There was a lot of scientific equipment around and several small control panels reminding me of the one in the back of the plane. Some of them, I supposed, connected with instruments, weather and otherwise, hidden up in the skeletal structure of the cracking plant. And there were signs of occupancy, a young woman's occupancy--clothes scattered around in a frivolous way, and some small objects of art, and a slightly more than life-size head in clay that I guessed the occupant must have been sculpting. I didn't give that last more than the most fleeting look, strictly unintentional to begin with, because although it wasn't finished I could tell whose head it was supposed to be--the Pilot's.
The whole place was finished in dull silver like the cabin of the plane, and likewise it instantly struck me as having a living personality, partly the Pilot's and partly someone else's--the personality of a marriage. Which wasn't a bit nice, because the whole place smelt of death.
But to tell the truth I didn't give the place more than the quickest look-over, because my attention was rivetted almost at once on a long wide couch with the covers kicked off it and on the body there.
The woman was about six feet tall and built like a goddess. Her hair was blonde and her skin tanned. She was lying on her stomach and she was naked.
She didn't come anywhere near my libido, though. She looked sick to death. Her face, twisted towards us, was hollow-cheeked and flushed. Her eyes, closed, were sunken and dark-circled. She was breathing shallowly and rapidly through her open mouth, gasping now and then.
I got the crazy impression that all the heat in the place was coming from her body, radiating from her fever.
And the whole place stunk of death. Honestly it seemed to me that this dugout was Death's underground temple, the bed Death's altar, and the woman Death's sacrifice. (Had I unconsciously come to worship Death as a god in the Deathlands? I don't really know. There it gets too deep for me.) No, she didn't come within a million miles of my libido, but there was another part of me that she was eating at ...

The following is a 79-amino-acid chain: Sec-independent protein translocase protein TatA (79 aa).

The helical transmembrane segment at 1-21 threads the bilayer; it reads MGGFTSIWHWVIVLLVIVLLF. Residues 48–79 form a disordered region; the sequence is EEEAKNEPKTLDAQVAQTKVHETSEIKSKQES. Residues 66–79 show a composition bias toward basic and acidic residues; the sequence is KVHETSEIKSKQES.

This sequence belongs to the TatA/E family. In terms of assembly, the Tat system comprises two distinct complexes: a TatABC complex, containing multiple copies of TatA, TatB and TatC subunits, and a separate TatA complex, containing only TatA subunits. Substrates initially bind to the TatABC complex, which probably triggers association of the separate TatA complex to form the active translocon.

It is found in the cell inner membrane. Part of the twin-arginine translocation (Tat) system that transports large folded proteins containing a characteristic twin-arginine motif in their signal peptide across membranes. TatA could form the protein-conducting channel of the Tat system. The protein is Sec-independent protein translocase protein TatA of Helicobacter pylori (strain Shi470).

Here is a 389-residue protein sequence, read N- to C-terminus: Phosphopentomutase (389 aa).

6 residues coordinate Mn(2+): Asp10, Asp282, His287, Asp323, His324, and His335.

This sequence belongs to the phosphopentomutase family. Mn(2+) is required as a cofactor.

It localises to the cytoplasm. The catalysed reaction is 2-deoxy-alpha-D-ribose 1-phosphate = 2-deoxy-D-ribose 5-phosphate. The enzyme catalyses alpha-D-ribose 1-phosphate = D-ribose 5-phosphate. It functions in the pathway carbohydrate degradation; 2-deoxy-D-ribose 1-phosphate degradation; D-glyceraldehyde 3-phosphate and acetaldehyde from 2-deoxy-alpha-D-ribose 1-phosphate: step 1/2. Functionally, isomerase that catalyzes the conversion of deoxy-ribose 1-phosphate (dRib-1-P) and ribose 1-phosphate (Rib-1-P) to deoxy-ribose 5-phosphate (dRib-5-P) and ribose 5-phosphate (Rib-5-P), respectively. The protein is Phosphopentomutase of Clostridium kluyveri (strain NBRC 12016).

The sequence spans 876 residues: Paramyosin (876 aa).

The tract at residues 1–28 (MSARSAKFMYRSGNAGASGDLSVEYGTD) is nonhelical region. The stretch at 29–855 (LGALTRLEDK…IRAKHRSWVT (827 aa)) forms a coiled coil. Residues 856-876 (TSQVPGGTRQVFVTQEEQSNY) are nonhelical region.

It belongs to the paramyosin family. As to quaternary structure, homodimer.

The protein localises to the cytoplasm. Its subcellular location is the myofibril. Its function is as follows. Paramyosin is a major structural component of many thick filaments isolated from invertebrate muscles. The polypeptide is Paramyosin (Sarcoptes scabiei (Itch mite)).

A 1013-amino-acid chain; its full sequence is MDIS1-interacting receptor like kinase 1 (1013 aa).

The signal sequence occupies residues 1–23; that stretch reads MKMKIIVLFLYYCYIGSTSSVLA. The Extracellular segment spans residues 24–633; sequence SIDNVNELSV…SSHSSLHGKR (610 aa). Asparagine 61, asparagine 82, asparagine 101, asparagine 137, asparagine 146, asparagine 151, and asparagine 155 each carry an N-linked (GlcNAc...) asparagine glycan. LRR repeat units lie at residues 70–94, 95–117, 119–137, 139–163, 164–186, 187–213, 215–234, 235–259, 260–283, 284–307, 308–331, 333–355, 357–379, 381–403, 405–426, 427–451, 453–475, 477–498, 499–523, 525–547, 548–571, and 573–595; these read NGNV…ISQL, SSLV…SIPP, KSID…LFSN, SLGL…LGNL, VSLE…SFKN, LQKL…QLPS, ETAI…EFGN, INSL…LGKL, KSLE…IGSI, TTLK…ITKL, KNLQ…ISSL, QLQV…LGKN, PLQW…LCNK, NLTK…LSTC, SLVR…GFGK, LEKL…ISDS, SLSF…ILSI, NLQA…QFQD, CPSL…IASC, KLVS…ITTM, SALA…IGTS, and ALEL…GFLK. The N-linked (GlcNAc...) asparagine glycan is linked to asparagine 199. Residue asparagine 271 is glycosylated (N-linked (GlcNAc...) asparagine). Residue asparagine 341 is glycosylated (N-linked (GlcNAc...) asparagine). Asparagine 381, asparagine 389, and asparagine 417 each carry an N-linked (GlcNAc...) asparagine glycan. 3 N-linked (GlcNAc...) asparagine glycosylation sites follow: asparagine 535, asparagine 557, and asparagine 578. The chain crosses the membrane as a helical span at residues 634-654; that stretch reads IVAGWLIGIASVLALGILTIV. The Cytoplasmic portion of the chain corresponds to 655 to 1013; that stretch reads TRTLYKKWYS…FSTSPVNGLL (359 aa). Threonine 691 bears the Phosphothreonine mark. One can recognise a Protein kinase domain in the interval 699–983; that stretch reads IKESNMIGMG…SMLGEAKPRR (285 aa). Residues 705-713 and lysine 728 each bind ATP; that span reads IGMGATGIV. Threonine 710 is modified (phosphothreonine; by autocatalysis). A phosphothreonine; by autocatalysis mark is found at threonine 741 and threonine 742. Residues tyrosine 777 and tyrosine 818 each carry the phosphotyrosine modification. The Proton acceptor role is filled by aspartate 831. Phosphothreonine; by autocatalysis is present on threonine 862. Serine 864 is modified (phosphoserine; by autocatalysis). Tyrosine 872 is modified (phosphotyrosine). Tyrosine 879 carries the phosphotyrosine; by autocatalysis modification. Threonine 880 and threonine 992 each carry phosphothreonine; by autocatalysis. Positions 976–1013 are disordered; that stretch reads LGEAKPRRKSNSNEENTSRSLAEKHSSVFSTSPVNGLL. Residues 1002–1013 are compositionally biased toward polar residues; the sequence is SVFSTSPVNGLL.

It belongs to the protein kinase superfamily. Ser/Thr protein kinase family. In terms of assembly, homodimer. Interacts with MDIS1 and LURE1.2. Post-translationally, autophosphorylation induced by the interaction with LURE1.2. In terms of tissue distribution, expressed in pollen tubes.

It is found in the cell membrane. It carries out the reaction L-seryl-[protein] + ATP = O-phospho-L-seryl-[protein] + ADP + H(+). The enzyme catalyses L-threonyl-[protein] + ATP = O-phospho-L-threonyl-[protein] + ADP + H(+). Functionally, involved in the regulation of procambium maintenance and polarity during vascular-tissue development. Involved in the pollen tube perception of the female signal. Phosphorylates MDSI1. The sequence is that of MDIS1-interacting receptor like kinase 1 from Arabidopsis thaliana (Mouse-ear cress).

If guilt's a luxury, then I'm a plutocrat.
... eating at until I was an empty shell, until I had no props left, until I wanted to die then and there, until I figured I had to die ...
There was a faint sharp hiss right at my elbow. I looked and found that, unbeknownst to myself, I'd taken the steel cube out of my pocket and holding it snuggled between my first and second fingers I'd punched the button with my thumb just as I'd promised myself I would if I got to really feeling bad.
It goes to show you that you should never give your mind any kind of instructions even half in fun, unless you're prepared to have them carried out whether you approve later or not.
Pop saw what I'd done and looked at me strangely. "So you had to die after all, Ray," he said softly. "Most of us find out we have to, one way or another."
We waited. Nothing happened. I noticed a very faint milky cloud a few inches across hanging in the air by the cube.
Thinking right away of poison gas, I jerked away a little, dispersing the cloud.
"What's that?" I demanded of no one in particular.
"I'd say," said Pop, "that that's something that squirted out of a tiny hole in the side of the cube opposite the button. A hole so nearly microscopic you wouldn't see it unless you looked for it hard. Ray, I don't think you're going to get your baby A-blast, and what's more I'm afraid you've wasted something that's damn valuable. But don't let it worry you. Before I dropped those cubes for Atla-Hi I snagged one."
And darn if he didn't pull the brother of my cube out of his pocket.
"Alice," he said, "I noticed a half pint of whiskey in your satchel when we got the salve. Would you put some on a rag and hand it to me."
Alice looked at him like he was nuts, but while her eyes were looking her pliers and her gloved hand were doing what he told her.
Pop took the rag and swabbed a spot on the sick woman's nearest buttock and jammed the cube against the spot and pushed the button.
"It's a jet hypodermic, folks," he said.
He took the cube away and there was the welt to substantiate his statement.
"Hope we got to her in time," he said. "The plague is tough. Now I guess there's nothing for us to do but wait, maybe for quite a while."
I felt shaken beyond all recognition.
"Pop, you old caveman detective!" I burst out. "When did you get that idea for a steel hospital?" Don't think I was feeling anywhere near that gay. It was reaction, close to hysterical.